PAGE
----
The Tournament Director will announce when the first round is ready to begin. Grade levels will be called via the PA system, and head down to their assigned classroom as a group with their room monitor. Parents, friends, and coaches can accompany their players to the room to hear final instructions and wish their kids well, but must leave the playing room before the games start. This is often the biggest surprise for first-time attendees, but it has proven to be a sound practice. Kids invariably play better without the stress of people watching them, and it ensures fair competition. The one exception to this is the High School area, where watching at a discrete distance is allowed.

As each game finishes, the players will go back to the skittles room to share their experience, relax, and get ready for the next round. The length of the rounds can vary, but will never be more than an hour. Subsequent rounds typically begin about 10-15 minutes after all the players in the age group finish the prior round. Be aware, though, if you are one of the first ones done it can be a much longer wait while the rest of the games finish. The rounds occur on demand rather than at a prescribed time, because younger players tend to play much quicker than the older players, and it doesn't make sense to make the little kids wait if it can be avoided. Listen carefully for announcements!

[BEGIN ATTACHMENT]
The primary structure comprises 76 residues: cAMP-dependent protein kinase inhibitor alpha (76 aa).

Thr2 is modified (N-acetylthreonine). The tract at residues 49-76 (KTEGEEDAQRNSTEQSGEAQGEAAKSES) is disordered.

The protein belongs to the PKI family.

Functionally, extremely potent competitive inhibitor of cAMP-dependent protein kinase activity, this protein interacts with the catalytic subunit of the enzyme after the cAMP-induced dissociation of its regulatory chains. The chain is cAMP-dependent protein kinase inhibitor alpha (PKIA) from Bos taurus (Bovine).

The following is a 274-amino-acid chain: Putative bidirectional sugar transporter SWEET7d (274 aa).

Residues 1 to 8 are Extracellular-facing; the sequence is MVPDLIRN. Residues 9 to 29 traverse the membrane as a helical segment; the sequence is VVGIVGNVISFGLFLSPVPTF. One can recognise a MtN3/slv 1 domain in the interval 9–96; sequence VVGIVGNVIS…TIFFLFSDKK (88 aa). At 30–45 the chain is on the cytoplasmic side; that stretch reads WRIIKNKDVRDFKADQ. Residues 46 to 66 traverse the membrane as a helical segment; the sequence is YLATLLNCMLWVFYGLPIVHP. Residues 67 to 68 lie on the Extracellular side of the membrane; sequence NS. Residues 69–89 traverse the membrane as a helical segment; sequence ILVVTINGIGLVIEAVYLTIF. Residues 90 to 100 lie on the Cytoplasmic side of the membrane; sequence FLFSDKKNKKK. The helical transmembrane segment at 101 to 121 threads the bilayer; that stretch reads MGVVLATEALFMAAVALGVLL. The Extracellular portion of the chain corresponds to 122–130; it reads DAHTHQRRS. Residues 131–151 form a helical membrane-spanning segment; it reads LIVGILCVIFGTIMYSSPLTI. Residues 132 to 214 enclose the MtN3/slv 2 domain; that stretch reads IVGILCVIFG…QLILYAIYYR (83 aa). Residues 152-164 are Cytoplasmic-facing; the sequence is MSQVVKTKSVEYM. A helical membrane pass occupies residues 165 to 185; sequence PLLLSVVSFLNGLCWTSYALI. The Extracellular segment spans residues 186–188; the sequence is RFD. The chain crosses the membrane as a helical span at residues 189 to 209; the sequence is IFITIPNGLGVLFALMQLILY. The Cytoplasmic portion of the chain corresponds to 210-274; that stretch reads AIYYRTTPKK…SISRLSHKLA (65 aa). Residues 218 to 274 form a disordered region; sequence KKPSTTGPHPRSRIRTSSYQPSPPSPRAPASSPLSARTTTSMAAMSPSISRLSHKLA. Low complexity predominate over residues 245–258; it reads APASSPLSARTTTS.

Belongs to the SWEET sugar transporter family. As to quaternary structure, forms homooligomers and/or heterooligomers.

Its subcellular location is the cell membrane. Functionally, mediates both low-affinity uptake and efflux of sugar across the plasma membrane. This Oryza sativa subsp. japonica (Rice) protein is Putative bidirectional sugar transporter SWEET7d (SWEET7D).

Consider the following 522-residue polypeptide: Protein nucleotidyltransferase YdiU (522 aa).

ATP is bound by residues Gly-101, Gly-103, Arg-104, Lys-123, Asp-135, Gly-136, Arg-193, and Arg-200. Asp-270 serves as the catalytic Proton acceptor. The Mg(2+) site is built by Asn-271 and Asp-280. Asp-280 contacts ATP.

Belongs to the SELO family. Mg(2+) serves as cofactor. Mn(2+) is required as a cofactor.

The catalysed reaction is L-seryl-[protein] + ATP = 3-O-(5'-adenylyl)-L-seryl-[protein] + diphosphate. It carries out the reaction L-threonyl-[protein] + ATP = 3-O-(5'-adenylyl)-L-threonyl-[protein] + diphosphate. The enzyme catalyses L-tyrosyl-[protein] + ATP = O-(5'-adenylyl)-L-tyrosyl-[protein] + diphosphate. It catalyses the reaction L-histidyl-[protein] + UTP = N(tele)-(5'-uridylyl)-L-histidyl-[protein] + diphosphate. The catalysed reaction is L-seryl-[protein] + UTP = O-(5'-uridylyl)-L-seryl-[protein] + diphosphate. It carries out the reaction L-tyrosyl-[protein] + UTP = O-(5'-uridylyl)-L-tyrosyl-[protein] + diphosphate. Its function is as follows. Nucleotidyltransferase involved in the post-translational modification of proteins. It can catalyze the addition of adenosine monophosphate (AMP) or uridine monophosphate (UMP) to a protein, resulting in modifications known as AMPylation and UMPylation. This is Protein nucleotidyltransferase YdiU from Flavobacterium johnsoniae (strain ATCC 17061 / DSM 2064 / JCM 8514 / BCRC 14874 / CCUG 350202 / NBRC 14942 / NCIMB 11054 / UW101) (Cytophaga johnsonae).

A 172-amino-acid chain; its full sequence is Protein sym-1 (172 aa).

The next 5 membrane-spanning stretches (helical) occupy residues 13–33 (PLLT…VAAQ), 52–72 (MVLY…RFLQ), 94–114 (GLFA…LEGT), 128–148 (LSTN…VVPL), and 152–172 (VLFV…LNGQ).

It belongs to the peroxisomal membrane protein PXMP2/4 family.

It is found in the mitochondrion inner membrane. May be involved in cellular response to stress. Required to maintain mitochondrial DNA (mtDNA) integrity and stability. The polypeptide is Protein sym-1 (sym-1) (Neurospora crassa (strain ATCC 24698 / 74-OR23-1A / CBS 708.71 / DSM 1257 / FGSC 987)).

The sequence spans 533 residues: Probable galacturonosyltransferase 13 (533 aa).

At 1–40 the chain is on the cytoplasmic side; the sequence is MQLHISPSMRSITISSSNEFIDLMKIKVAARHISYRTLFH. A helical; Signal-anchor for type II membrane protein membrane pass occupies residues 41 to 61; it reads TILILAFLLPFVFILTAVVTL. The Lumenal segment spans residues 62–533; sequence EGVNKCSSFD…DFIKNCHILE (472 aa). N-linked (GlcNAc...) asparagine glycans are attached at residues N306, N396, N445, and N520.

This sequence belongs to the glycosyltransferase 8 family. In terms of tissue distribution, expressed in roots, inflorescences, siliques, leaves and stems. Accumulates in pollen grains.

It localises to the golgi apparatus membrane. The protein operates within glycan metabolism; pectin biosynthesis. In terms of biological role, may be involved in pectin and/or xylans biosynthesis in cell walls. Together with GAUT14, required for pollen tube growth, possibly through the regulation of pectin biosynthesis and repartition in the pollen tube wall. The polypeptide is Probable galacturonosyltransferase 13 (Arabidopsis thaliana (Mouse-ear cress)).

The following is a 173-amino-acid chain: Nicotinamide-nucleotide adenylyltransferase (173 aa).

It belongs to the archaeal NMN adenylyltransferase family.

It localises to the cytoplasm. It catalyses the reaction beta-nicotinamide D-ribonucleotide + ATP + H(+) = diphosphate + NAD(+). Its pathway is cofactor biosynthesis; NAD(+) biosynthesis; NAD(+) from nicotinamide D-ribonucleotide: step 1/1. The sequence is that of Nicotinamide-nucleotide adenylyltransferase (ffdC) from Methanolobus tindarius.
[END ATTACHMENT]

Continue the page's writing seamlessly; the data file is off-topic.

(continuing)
It is important to realize that a loss in the first round is not the end. At scholastic tournaments, all players play every round -- there are no eliminations. Many players have rebounded to take home trophies after a first round loss. Don't get discouraged!

For the first round, players are matched by random draw in grades K-6 and by USCF rating in the Middle and High School divisions.  Beyond that, we use the Swiss system of pairing to determine who plays who. Although the rules for pairing are extensive, the general pattern is that players with the same win/loss record play against each other. For example, in the third round, players with 3 wins would play against each other, players with 2 wins and a loss will play each other, players with a win and 2 losses will play each other, and players who have yet to win a game will play each other. So in general, the games get closer and more competitive as the day goes on. For a full explanation of Swiss pairing, go here.